“Putin lied that there will be no mobilisation,” said 23-year-old Anton, a student in Moscow, referring to the president’s International Women’s Day address on 8 March, when he insisted that no reservists would be called up to fight in Ukraine. “Why would he not lie again about this partial mobilisation?”
Fears have grown after independent website Novaya Gazeta Europe reported, based on its government sources, that the mobilistation decrees allow the Ministry of Defence to call up 1,000,000 people, instead of the 300,000 announced by the country’s defence minister, Sergei Shoigu, on Wednesday.
For now, Lobanovskaya said, the majority of Russians leaving are men.
The Guardian also spoke to a number of women, mostly medics, who similarly decided to leave the country after reports started to trickle out that Russia was calling up health professionals to the front.
“I know medics are supposed to treat people, that is our duty,” said Tatayana, a doctor from Irkutsk, who bought a plane ticket to Baku for next week. “But I believe the sooner this horrible war stops, the fewer people will die.”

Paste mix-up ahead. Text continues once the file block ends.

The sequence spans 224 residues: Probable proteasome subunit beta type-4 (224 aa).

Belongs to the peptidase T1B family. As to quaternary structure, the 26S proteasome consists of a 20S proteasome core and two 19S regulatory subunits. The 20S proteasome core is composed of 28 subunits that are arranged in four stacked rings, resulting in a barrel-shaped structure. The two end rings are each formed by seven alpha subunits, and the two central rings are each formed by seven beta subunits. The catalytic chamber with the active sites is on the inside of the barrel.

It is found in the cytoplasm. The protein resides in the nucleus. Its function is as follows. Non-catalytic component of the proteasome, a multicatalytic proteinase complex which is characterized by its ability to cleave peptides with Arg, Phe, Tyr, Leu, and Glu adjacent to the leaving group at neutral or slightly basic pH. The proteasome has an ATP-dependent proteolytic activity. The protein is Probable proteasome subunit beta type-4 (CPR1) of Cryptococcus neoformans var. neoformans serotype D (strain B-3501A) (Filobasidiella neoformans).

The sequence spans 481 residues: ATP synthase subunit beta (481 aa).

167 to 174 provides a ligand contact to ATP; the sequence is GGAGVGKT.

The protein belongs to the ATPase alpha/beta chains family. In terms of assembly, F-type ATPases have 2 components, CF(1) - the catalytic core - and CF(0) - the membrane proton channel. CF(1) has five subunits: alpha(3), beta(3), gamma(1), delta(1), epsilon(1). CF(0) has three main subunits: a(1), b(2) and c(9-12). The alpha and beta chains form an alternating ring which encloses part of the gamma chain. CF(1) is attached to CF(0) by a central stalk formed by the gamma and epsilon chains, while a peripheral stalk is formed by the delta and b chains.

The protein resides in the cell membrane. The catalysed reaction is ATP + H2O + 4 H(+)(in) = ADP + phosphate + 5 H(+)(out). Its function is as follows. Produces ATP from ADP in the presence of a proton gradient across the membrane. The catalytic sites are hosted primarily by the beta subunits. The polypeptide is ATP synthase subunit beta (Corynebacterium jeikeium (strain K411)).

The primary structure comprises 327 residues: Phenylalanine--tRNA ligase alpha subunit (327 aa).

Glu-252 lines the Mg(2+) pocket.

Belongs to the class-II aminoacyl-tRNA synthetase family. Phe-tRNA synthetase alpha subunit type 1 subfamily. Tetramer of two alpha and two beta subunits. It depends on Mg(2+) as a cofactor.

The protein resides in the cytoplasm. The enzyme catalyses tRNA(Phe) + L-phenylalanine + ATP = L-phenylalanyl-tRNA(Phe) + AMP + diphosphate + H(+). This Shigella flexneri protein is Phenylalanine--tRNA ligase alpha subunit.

The mobilisation also appears to have spooked some of the very people on whom the regime relies to sustain its war efforts.
“For me, mobilisation is the red line,” said Ilya, 29, a mid-level official working for the Moscow government. “Tomorrow I will be in Kazakhstan.”
One man, the son of a west-sanctioned oligarch due to come back to Russia after his studies abroad to work for his family business, said he no longer planned to do so.
“Well, one thing is clear,” he said, in a brief interview by text message. “I won’t be coming back to Russia anytime soon.”
On this day [Sept. 22] in 1862, President Abraham Lincoln signed his preliminary Emancipation Proclamation, a document that put the Confederacy on notice of his intention to free their slaves. They had until January 1, he said, to lay down their arms; after that, any slave within a rebelling state would be “then, thenceforward, and forever free.”
Although he didn’t make a point of it, his proclamation — both this preliminary one, and the official one he made at the first of the new year, when the deadline arrived — did not free all slaves; those living in border states, for example, would remain enslaved. Nor did Lincoln have, of course, any way to actually enforce a liberated slave’s freedom; other than promising to no longer aid in the capture of fleeing slaves, his promised emancipation relied entirely on the Union eventually winning the war.